As morgues in Arizona and Texas begin to overflow into refrigeration trucks and the number of Americans hospitalized nears a record high, COVID-19’s toll on Americans–– and American hospitals–– is reaching catastrophic proportions. When Italy was facing the worst of its pandemic experience, Italian doctors were forced to choose who would receive the scarce resources necessary for survival (typically the young and healthy). Now, some American doctors are confronting the difficult ethical decision with an equally difficult solution: councils that many refer to as “death panels.”
Starr County Memorial Hospital is a small hospital in rural Texas with already limited resources; meanwhile, the county faces a COVID-19 infection rate of approximately2.4% (compared to the national rate of 1.6%). The hospital, therefore, elected to institute a committee responsible for screening incoming COVID-19 patients for their expected ability to survive. According to Starr County Memorial president Jose Vasquez, the committee’s role is to determine “who has a better chance to use, in a beneficial way, all of the resources,” versus someone who “because of chronic medical illness does not have the chance to survive.” Those who fall in the former category are admitted for care, while those who fall into the latter category may betransferred to other counties or states, winding up “thousands of miles away dying alone in a hospital”.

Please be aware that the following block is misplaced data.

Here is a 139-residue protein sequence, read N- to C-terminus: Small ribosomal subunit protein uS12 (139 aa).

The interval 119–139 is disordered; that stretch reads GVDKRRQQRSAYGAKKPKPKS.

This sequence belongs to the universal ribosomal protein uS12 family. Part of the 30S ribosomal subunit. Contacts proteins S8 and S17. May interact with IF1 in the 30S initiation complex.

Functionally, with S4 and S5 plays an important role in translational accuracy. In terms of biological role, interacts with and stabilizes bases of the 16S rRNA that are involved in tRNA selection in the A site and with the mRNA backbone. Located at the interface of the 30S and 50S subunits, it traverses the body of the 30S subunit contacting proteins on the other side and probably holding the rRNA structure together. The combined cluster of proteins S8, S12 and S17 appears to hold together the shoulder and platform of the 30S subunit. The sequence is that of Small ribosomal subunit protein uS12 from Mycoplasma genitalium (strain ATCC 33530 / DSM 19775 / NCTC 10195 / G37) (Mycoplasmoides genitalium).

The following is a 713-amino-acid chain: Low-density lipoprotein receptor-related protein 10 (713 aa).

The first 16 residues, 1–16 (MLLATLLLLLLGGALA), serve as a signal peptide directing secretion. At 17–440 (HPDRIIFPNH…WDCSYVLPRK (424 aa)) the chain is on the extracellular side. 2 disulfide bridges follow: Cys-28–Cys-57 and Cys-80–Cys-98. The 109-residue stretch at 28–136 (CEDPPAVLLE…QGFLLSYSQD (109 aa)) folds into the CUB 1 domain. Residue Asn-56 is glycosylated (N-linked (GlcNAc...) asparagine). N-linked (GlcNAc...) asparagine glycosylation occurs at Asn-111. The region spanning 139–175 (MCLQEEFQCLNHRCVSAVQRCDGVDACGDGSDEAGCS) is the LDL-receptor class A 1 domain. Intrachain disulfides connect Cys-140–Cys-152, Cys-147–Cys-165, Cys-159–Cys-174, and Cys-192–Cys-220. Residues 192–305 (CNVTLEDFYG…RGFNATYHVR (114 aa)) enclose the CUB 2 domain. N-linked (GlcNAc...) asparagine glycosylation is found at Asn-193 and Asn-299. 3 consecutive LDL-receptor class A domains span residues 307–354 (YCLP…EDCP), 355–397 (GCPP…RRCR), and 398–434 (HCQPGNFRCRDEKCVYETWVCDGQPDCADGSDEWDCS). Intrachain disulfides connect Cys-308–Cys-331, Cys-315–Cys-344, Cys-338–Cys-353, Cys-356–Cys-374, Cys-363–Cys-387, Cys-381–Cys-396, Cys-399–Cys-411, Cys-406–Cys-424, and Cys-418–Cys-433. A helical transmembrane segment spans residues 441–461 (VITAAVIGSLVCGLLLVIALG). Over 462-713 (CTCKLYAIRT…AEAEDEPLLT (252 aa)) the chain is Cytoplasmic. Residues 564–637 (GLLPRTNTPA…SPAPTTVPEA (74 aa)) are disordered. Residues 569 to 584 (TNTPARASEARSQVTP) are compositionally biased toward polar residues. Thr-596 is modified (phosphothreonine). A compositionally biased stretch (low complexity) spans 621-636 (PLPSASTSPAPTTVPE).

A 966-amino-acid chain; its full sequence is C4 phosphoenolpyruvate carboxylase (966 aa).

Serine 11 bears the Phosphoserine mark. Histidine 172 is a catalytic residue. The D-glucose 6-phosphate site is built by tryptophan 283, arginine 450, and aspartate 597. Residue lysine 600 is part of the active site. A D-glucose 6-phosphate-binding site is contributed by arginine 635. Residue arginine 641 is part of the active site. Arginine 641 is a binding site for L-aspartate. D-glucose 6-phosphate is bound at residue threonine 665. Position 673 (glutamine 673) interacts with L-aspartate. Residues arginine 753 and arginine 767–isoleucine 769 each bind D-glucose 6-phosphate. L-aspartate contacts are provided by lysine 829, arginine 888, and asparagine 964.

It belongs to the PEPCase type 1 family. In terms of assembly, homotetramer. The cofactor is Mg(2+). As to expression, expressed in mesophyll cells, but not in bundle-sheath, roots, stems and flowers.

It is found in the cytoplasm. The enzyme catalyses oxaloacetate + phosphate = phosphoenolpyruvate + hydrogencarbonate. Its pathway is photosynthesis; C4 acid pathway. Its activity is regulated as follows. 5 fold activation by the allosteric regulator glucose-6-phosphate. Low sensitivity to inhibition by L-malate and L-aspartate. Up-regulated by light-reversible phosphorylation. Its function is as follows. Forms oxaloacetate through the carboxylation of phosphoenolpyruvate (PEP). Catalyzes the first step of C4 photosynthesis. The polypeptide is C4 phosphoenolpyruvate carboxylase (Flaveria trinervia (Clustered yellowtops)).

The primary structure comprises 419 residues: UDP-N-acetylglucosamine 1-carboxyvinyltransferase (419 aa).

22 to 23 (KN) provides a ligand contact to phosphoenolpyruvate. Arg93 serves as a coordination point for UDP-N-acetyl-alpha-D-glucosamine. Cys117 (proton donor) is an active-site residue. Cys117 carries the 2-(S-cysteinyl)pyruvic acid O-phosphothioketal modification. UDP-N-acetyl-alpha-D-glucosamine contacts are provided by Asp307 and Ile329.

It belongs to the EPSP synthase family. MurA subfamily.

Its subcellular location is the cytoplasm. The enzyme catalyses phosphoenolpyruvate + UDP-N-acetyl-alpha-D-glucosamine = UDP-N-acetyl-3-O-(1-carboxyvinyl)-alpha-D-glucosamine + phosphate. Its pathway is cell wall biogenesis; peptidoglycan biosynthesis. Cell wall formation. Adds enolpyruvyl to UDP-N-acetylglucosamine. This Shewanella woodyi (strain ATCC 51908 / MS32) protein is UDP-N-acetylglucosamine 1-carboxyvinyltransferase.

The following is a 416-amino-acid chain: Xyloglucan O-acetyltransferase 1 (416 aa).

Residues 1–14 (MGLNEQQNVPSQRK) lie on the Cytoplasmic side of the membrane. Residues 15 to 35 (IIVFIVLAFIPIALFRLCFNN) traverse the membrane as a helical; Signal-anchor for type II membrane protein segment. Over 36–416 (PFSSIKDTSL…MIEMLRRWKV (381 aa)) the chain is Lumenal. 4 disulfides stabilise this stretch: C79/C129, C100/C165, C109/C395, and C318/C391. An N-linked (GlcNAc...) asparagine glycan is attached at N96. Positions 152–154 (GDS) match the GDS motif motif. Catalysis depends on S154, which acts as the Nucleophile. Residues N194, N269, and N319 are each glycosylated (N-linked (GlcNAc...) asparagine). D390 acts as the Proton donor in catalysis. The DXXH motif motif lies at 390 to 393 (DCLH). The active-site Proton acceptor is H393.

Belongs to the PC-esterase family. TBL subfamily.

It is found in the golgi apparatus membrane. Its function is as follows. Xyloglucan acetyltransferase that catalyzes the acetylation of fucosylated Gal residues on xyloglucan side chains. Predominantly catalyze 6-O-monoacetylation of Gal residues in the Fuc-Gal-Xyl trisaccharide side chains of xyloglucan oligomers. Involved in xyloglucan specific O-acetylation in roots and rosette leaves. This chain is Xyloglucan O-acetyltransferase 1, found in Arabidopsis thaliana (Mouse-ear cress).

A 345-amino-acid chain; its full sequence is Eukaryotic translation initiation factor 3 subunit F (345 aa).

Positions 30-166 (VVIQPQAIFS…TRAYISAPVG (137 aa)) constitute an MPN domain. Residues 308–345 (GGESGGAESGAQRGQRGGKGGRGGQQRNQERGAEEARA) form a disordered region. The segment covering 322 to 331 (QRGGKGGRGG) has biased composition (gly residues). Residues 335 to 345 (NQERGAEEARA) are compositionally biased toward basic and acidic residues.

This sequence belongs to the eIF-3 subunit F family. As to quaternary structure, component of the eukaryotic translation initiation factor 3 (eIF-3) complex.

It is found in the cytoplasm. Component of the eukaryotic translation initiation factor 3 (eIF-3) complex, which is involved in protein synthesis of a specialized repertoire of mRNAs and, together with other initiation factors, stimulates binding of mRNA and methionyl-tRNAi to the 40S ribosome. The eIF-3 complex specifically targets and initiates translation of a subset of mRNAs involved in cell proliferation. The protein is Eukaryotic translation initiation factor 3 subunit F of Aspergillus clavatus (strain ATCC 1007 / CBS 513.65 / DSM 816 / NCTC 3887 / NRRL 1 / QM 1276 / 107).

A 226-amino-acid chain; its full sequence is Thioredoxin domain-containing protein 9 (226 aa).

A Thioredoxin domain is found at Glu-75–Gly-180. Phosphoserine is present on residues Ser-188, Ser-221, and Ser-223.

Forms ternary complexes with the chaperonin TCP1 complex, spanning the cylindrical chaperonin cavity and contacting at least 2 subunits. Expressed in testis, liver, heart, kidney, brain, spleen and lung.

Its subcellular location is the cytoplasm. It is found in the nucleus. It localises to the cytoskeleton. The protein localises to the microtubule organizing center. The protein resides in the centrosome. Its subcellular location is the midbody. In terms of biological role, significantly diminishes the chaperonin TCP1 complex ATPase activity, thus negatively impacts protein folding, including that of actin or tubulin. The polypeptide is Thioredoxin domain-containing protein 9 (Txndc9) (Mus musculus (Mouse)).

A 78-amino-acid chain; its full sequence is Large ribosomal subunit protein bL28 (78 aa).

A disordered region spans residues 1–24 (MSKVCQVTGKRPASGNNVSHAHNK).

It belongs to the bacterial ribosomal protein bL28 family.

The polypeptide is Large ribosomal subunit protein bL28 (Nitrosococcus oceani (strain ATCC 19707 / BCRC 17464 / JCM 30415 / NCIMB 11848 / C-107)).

While COVID-19 patients admitted to the hospital are by no means guaranteed survival–– a recent study found that patients placed on ventilators still face a mortality rate of about 30-50%–– the essential responsibility of Starr County Memorial’s committee is to determine the certainty of an individual’s death. The premise of hospitals deciding who dies or lives is understandably raising ethical alarms, but just how ethically dubious is this “death panel”?
From the rights approach to ethics, which prioritizes maintaining the rights of all parties involved, the hospital is certainly infringing on the right to healthcare, and possibly right to life, for the elderly and chronically ill. Doctors don’t have the option to accept everyone when resources are spread so thinly; however, there simply isn’t enough equipment to keep all patients alive. That being said, choosing the lives worthy of saving has its own complications–– for Vasquez, the utilitarian approach, which prioritizes the option that allows for the greatest balance of good, takes precedence. He rationalizes choosing to treat the young and healthyby maintaining that “we need to maximize the resources we’ve been given… [by using] scarce resources on who has a better chance of survival”. At what point, however, do hospitals bear the responsibility of the deaths of those denied care? Is there a better or more ethically sound way to administer care?